01 – The leader’s challenge
In this introductory session, we discussed the three issues of Christian leadership.
A. Challenges facing a leader
Technology-related challenges. Technology has been introduced into many facets of businesses, education and personal lives with the intention to reduce menial repetitive workload, increase productivity, hence enrich our lives. On the flipside, however, one may find that technology brings about challenges. To the pastor or a manager of a commercial company, receiving a cellphone SMS or an email means that he’s to respond within the expected timeframe; failing which he is deemed to be not as effective as a leader should. To some others, it may not be the essence of speed threatening him or her. Checking an incoming SMS, spending time responding to it, waiting in anticipation for yet the next SMSes to come in… all these may be done in the midst of some other formal work that has to be done. With the divided attention, technology becomes a distraction – yet another challenge that we have to be wary of.
Knowledge-cum-skills related challenges. As leaders, we are seen or expected to have attained a level of knowledge and skills, possibly above that of the led. You and I will know, however, that technology (yes, technology again… sigh) provides for many to also secure that vast knowledge and skills; simply turning on the computer, logging onto the Internet, and doing a ‘google-check’ of a particular area of interest brings you site-after-site, page-after-page of information. As long as the subordinates look up to the leader as one who should have the vast knowledge and skills, it may become a challenge for the leader to live up to that ‘should-have’ assumption.
‘Meeting-the-standards’-related challenges. We live in an age where few are ignorant to the qualities a leader should have. Failing to rise to the benchmark means a leader may be classed as ineffective. The sad fact here is that we may fail to recognize the form and measure of the qualities that have been used to check a leader.
Time-related challenges. God has given us 24 hours. And we believe that should be enough time for us. Unfortunately, we seem so muddled with so many affairs of life that we don’t seem to have sufficient time! Leaders, especially, find it above them to deal with so many tasks – schoolwork, helping out brothers or sisters at home, church functions and committee projects, etc…not forgetting, the emails, the msn, the sms… think again, however, is it then to do with prioritizing?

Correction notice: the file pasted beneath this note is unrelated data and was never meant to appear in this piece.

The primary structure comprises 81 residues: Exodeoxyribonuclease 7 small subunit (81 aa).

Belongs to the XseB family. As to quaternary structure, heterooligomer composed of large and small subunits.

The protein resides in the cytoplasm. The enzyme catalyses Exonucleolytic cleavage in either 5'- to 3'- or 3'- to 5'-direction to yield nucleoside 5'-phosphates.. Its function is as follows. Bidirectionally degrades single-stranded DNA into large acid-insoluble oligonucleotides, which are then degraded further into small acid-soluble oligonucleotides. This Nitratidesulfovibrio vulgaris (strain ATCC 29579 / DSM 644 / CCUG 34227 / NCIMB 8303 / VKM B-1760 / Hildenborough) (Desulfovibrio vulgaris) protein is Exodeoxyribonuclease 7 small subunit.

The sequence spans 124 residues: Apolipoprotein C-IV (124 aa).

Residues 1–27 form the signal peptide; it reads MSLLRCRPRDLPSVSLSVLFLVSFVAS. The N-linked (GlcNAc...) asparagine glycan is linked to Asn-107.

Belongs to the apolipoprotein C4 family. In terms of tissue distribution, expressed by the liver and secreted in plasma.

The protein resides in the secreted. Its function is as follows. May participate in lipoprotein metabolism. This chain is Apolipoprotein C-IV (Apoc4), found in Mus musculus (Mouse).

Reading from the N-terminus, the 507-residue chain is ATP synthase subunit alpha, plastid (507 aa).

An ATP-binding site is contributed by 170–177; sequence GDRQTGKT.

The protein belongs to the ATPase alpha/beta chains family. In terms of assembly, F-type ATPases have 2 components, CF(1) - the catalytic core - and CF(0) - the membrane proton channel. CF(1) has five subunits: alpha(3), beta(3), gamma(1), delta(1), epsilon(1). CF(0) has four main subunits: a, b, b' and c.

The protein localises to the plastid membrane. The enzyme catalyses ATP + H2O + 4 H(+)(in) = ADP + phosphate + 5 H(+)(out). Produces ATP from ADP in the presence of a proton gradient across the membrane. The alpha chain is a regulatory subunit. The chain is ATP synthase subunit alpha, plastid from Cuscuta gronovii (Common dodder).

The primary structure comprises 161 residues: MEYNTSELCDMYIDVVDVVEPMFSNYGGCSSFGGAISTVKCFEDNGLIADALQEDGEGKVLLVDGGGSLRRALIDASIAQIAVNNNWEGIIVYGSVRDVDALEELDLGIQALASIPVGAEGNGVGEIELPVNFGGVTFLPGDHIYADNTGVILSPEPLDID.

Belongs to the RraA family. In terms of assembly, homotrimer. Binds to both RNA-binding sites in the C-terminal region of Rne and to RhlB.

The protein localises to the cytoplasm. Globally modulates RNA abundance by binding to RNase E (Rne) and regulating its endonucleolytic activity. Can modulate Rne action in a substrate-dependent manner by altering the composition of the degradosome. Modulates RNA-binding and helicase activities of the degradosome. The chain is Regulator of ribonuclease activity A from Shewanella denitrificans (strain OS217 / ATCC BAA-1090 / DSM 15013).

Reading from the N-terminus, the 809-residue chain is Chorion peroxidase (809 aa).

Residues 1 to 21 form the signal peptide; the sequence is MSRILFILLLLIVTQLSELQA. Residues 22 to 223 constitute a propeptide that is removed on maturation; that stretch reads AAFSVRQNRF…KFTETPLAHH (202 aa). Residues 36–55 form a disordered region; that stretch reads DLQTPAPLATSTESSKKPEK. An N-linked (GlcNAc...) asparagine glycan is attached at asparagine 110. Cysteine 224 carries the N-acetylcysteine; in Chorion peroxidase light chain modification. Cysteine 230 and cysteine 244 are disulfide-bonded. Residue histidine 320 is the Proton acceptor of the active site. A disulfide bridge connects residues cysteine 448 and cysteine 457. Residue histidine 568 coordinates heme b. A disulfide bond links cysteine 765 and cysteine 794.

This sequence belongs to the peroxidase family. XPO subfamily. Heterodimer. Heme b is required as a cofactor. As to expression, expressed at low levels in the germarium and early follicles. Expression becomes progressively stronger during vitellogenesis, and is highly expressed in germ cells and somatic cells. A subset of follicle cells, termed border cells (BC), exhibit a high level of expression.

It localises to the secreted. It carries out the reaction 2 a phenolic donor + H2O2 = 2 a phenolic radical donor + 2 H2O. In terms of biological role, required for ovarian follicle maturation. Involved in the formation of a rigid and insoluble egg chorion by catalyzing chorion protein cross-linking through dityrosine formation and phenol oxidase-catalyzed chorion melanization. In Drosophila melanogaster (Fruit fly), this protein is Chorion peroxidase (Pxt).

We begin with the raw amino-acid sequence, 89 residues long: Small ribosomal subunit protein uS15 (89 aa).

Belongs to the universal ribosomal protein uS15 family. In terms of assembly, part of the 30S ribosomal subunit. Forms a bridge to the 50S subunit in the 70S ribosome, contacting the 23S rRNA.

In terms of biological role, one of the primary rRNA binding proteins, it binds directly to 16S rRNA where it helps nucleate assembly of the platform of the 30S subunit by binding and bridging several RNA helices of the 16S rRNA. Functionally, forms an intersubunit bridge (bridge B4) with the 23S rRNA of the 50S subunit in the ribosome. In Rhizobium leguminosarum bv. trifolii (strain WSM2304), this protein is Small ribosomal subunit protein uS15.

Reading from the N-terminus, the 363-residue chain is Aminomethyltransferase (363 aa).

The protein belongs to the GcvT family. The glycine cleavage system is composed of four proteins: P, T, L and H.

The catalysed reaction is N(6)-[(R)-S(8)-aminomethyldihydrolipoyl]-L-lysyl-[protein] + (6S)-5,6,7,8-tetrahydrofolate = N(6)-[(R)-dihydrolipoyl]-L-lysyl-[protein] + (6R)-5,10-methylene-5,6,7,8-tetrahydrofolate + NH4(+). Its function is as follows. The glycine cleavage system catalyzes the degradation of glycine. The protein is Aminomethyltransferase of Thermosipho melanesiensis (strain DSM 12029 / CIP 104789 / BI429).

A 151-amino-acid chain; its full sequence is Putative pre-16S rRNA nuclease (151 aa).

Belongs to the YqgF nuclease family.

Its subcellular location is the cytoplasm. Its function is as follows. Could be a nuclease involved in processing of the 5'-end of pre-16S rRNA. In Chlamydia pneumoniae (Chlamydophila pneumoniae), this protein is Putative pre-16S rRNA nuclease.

B. Leadership – spiritual or secular?
As Christians, do we differentiate secular and spiritual leadership? Yes, there is no doubt that in church, we are to be unified with the knowledge and grace of our Lord God. We bring in the faith and trust that we have in God as we work together in projects. Not so in the secular regime. For instance, not all members of a team of school councilors are likely to be of the same faith as you do. Consider this – you are a Christian and you are a council president, does it mean that you have to be different in the way you lead the team of councilors, compared to the way you lead a church committee or function?
Jesus reminds us that we are to be the salt of the earth and light of the world. We are to have a lighted lamp placed on its stand, so that it gives light to everyone in the house (Matthew 5: 13 – 16). In other words, what we do, how we lead, whether in church or in a secular context, like in a school committee, others are watching us. Does this then tell us – that our approach to leadership, whether in a secular or Christian, should be similar?
Let us lead, with Christian leadership traits, as salt and light of the world, if we want all others to know the Lord in us.
C. Me, a leader?
We would like to close with this question in our mind, “do I think I am a leader?”. Or perhaps, a more thought-provoking question –
“Yes, I play the role of a leader, but am I one?”
Learning from the Word of God
For the eyes of the Lord range throughout the earth to strengthen those whose hearts are fully committed to him.
2 Chronicles 16:9a
Knowing that Jesus watches over us wherever we are should be an impetus for us to lead in his attitude and with His grace, whether it’s a spiritual-oriented or secular-oriented organization.
13. You are the salt of the earth. But if the salt loses its saltiness, how can it be made salty again? It is no longer good for anything, except to be thrown out and trampled by men.
14. You are the light of the world. A city on a hill cannot be hidden.
15. Neither do people light a lamp and put it under a bowl. Instead they put it on its stand, and it gives light to everyone in the house.
16 In the same way, let your light shine before men, that they may see your good deeds and praise your Father in heaven.
Matthew 5: 13 – 16
As a Christian, and of course as a leader, it is important to be the salt and the light. This is what the Lord tells us. We are to shine before men and let them know God through us.